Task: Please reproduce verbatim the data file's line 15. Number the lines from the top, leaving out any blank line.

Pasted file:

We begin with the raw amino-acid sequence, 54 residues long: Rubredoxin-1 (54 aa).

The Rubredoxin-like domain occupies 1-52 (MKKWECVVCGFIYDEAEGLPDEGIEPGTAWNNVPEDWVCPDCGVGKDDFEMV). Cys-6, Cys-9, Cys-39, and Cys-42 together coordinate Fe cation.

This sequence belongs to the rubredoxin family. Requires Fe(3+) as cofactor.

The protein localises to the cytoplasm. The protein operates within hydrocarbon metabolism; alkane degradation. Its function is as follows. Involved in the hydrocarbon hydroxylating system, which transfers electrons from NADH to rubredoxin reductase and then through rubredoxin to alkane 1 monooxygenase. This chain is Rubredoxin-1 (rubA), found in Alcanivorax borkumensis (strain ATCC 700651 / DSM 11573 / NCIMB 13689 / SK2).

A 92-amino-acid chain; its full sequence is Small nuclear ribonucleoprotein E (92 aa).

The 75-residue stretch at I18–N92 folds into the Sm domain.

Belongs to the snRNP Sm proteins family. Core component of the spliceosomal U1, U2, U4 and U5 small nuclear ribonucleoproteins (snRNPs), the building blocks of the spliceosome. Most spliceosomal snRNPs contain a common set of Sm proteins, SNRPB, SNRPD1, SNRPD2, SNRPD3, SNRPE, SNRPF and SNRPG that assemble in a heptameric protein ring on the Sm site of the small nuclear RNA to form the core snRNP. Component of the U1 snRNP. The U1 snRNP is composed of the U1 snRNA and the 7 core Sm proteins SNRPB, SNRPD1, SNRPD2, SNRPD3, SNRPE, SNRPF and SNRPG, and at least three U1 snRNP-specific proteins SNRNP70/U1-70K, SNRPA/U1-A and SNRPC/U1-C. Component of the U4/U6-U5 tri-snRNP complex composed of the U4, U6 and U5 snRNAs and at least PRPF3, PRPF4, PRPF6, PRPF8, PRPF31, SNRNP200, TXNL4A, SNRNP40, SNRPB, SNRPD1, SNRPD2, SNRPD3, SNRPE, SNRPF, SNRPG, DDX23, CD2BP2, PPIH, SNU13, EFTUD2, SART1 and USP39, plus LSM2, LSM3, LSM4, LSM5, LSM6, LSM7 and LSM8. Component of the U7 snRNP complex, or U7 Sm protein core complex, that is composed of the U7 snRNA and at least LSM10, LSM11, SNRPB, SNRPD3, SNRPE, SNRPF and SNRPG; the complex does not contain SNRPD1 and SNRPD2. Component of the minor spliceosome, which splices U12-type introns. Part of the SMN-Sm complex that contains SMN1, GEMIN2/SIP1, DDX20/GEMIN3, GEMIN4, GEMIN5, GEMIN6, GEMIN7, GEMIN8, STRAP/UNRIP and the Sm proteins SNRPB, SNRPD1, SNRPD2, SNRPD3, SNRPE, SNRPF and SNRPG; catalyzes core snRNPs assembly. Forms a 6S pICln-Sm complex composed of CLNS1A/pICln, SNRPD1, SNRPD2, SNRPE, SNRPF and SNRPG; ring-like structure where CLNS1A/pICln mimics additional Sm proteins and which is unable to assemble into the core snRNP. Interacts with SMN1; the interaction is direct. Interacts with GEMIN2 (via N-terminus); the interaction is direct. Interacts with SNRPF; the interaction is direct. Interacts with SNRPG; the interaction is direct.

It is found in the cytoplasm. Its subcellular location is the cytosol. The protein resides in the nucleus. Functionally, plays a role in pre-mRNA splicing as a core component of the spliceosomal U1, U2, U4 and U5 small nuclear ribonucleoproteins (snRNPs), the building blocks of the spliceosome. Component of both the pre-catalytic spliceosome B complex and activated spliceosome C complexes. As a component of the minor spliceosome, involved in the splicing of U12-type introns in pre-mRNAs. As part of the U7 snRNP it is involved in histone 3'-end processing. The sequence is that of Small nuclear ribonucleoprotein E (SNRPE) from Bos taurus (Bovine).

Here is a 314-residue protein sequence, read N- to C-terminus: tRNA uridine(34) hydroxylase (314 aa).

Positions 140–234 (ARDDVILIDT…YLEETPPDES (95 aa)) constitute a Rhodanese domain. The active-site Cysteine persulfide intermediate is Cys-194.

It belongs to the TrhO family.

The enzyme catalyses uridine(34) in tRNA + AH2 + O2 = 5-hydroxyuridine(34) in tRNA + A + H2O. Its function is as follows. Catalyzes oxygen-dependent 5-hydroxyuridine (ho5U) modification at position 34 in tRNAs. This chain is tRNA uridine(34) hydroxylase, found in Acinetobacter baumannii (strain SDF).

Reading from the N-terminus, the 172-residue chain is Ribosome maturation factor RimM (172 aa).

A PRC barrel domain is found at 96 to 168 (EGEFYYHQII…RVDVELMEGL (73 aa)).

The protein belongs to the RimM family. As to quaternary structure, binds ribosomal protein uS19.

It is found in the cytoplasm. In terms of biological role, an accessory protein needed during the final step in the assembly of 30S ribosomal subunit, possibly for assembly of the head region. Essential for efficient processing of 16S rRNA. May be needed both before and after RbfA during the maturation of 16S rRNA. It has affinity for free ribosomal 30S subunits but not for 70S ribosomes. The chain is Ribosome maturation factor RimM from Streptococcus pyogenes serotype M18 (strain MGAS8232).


The protein belongs to the RimM family. As to quaternary structure, binds ribosomal protein uS19.